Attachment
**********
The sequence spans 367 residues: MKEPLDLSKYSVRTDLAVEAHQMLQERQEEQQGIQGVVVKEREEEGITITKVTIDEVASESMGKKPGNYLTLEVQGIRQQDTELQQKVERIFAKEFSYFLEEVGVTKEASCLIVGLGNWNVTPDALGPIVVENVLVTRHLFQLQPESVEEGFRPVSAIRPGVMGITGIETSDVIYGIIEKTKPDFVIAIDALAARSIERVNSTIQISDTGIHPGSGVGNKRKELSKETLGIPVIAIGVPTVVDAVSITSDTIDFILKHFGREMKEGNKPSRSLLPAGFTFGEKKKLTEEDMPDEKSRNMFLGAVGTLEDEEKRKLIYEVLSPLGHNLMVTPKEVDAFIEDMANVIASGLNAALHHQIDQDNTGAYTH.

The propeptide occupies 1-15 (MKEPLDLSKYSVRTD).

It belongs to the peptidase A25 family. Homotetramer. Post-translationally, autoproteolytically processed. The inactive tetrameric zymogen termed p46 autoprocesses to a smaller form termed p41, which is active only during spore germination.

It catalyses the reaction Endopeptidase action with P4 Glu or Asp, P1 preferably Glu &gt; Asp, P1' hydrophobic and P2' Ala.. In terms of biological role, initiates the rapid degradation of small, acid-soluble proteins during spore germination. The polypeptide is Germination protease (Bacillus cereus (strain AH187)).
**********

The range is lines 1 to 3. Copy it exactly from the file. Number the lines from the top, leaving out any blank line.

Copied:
The sequence spans 367 residues: MKEPLDLSKYSVRTDLAVEAHQMLQERQEEQQGIQGVVVKEREEEGITITKVTIDEVASESMGKKPGNYLTLEVQGIRQQDTELQQKVERIFAKEFSYFLEEVGVTKEASCLIVGLGNWNVTPDALGPIVVENVLVTRHLFQLQPESVEEGFRPVSAIRPGVMGITGIETSDVIYGIIEKTKPDFVIAIDALAARSIERVNSTIQISDTGIHPGSGVGNKRKELSKETLGIPVIAIGVPTVVDAVSITSDTIDFILKHFGREMKEGNKPSRSLLPAGFTFGEKKKLTEEDMPDEKSRNMFLGAVGTLEDEEKRKLIYEVLSPLGHNLMVTPKEVDAFIEDMANVIASGLNAALHHQIDQDNTGAYTH.

The propeptide occupies 1-15 (MKEPLDLSKYSVRTD).

It belongs to the peptidase A25 family. Homotetramer. Post-translationally, autoproteolytically processed. The inactive tetrameric zymogen termed p46 autoprocesses to a smaller form termed p41, which is active only during spore germination.